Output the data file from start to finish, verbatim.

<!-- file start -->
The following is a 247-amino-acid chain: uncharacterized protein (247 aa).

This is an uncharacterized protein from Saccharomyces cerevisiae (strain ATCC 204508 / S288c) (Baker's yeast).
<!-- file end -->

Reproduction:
The following is a 247-amino-acid chain: uncharacterized protein (247 aa).

This is an uncharacterized protein from Saccharomyces cerevisiae (strain ATCC 204508 / S288c) (Baker's yeast).